Is Apple’s Software REALLY That Bad?


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Apple’s products have long been known by the “It just works” mantra proclaimed over and over by Steve Jobs. It’s a mantra that, at one time, applied to both its hardware and software. And for the longest time, the mantra held. Indeed, it still holds, most of the time, for its excellent hardware products spanning phones, tablets, laptops, and accessories. But in the last several years the “It just works” mantra hasn’t applied to Apple’s software offerings much.

Some will say this is due to the death of Steve Jobs. They say the software has taken a downturn after his critical eye was no longer overseeing the process. Whether or not that’s the actual cause, however, is highly debatable. After all, Apple does have some of the most talented software engineers on the planet. And no, Steve Jobs was never coding iOS, OS X, or any of their built in apps.

I worked for Apple back in its renaissance heyday, from 2002 to 2007. At the time the company had only one major operating system, OS X, and I spoke the truth each time I told anyone OS X was the most stable, fluid, and useful OS that’s ever existed. OS X 10.6 Snow Leopard? Hands down, the OS with the least amount of bugs or problems ever. And the iLife suite of software that included iTunes, iPhoto, iMovie, iDVD, and iWeb? So well put together and so feature rich yet easy to use, all you had to do was show a PC person one or two of the apps and they would switch immediately.

But then things started taking a turn for the worse. OS X 10.7 was probably the worst, most bug-riddled OS Apple has ever released (and yes, that was under Jobs’ watch). And then we came to iOS 5 and 6 and things started taking a turn for the worse there too. Of course there was also MobileMe and Ping: both sucked. iTunes became bloated as well.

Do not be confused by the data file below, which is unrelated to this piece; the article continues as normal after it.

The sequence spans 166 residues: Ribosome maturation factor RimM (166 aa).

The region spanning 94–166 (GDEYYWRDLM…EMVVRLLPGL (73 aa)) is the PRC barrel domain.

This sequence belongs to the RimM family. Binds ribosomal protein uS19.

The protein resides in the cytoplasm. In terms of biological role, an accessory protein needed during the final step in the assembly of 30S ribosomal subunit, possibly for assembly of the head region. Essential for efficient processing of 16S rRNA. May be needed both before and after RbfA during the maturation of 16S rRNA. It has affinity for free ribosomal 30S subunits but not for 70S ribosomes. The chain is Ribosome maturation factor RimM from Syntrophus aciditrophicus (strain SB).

Though things have gotten better lately on the OS X front — 10.8 was a little better than 10.7. 10.9 redeemed itself even more. And 10.10 and 10.11 (both post-Jobs) are back to being very solid — the trend for the last few years seems to be that newly released Apple software isn’t as solid as it used to be. This is something Walt Mossberg recently drew attention to. And he’s right.

When Apple used to release a software product it felt 100% finished. Now each software release feels like a beta (or maybe even an alpha). Its software releases feel rushed just to meet a deadline for a hardware device launch, which hurts the user experience. Don’t believe me? Here are the most obvious examples I can cite in recent years:

Apple Maps

Without a doubt, this is the most glaringly obvious example. Apple Maps, when it was launched with iOS 6 was a low point for the company. It absolutely sucked. It was worse than a beta. It was an alpha (at best) and it really shouldn’t have been released without internal development extending for a few more years. To be fair, I’ve never gone back to Apple Maps since my horrible experience with using it for a few months before Google released a standalone Maps app for iOS. However, it is frequently noted the app has gotten much better, with Apple stating they have fixed over 2.5 million point-of-interest errors so far.

Photos for OS X